Home is where the heart is, but only after we sell off our first BTO.
In Singapore, most couples have the opportunity to live in government-subsidised Build-To-Order (BTO) flats. So because they’re subsidised, does the process of flipping our first BTO go like this?
Step 1: Buy BTO
Step 2 : Sell BTO
Step 3: ???
Step 4: Profit!
It does seem to make sense. Also, if you used CPF to pay for your mortgage, it’s one way to unlock some real cash from your CPF funds upon a sale, right?
Let’s explore past data to see if this plan comes together.
How does one get into flipping his first BTO?
In essence, this is how it works: After a five-year Minimum Occupancy Period (MOP), BTO flat owners will be able to sell off their homes on the open market – presumably, at a much higher market price.
Punggol: a case study
One particular estate has been fairly popular over the last few years – Punggol. It’s gone from non-mature to a fairly popular and well-developed estate, especially after being transformed into a cool waterfront town.
Let’s take a look at the price of a high-floored 4-room BTO that just cleared its MOP, and was sold at $480,000 this year (according to URA’s online tool). With some digging, we found that the flat was in Punggol Coralinus BTO phase 2, where the upper range of its 4-room flats was originally priced at $220,000 upon BTO launch back in 2007.
And it isn’t the only one to be sold. According to HDB, 13% of BTO flats located in Punggol (and Sengkang) had been sold after their MOP ended.
But was there a profit for these sellers after flipping BTOs? Let’s speculate.
Breaking down the costs
Let’s assume this: A hypothetical couple had a total household income of $4,000 when they purchased their first BTO, the Punggol Coralinus 4-room flat, 13 years ago, with its construction completed in 2010.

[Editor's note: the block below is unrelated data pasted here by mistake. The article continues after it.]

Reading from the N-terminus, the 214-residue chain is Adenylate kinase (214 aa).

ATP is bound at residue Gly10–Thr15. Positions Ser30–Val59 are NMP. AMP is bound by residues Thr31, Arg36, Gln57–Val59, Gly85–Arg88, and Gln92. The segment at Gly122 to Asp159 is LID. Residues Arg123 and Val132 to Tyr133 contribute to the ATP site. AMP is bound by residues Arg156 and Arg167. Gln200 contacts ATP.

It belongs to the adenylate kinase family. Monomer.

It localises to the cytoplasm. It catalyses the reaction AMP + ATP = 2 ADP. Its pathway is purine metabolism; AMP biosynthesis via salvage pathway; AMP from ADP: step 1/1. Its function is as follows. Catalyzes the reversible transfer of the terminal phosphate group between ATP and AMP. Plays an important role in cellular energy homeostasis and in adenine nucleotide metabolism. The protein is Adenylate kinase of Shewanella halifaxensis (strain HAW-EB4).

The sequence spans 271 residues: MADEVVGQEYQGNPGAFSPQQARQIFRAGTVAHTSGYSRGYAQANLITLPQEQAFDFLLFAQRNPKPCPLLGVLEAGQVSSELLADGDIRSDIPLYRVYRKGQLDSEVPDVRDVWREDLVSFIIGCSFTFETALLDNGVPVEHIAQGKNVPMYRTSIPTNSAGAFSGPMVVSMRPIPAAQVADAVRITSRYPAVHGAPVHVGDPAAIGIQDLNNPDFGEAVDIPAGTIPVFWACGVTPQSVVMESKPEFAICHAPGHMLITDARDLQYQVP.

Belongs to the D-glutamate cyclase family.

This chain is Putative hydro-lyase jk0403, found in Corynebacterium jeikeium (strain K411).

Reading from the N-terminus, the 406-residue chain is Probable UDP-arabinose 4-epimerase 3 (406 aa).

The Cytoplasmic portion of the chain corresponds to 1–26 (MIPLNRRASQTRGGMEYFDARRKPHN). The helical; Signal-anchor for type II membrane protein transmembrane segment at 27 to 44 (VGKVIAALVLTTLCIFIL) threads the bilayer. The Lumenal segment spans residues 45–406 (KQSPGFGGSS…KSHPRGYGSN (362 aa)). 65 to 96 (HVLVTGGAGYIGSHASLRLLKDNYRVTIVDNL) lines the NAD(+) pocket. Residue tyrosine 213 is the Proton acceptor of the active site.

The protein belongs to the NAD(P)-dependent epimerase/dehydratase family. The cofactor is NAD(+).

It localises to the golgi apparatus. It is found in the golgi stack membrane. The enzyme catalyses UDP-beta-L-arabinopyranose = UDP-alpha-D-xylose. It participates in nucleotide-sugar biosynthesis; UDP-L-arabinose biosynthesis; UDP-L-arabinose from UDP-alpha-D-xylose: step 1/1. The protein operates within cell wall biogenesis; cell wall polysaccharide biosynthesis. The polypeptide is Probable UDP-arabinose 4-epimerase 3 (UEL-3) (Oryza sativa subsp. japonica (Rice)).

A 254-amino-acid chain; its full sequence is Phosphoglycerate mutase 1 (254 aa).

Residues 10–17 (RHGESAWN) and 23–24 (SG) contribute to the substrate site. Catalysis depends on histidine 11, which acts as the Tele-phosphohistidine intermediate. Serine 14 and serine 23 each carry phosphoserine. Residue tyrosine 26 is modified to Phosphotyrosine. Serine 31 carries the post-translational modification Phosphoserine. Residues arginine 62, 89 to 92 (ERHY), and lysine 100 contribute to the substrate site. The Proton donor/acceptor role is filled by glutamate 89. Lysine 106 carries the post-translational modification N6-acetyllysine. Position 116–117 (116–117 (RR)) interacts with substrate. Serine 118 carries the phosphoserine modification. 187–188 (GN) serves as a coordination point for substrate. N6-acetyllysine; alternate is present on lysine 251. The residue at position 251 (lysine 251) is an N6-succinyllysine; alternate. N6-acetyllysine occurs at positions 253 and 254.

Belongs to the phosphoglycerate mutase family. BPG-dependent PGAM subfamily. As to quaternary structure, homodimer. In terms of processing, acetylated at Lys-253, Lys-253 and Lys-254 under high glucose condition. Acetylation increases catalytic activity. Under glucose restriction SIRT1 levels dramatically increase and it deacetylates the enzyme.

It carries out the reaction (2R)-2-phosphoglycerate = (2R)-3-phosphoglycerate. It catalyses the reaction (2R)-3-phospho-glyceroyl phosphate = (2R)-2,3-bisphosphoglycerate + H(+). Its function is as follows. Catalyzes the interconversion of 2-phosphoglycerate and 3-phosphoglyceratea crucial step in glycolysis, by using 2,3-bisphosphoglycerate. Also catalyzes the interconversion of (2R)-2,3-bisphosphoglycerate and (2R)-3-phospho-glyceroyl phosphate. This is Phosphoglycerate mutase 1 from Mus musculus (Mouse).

Under the old AHG scheme, before it got enhanced in 2009, they would have been entitled to $5,000 in CPF grants.
Here’s a breakdown of how much they paid after staying there for nine years:
|BTO purchase price (2010)||$220,000|
|Downpayment in CPF
(10% of the purchase price)
|Additional housing grant||$5,000|
|Remaining mortgage||$193,000 ($875.58/month)|
To figure out how much they earned from selling their home, we first have to consider the resale levy that has to be paid. This levy applies when a couple decides to purchase another BTO.
The cost of the resale levy depends on the current size of their flat:
This amount will be deducted from their sales proceeds, so if they sold their 4-room BTO at $480,000. $40,000 will be subtracted, leaving them with $440,000.
Next, they have to work out how they had used from their CPF to pay off their first BTO. They will have to refund this amount, with accrued interest, back to their CPF accounts.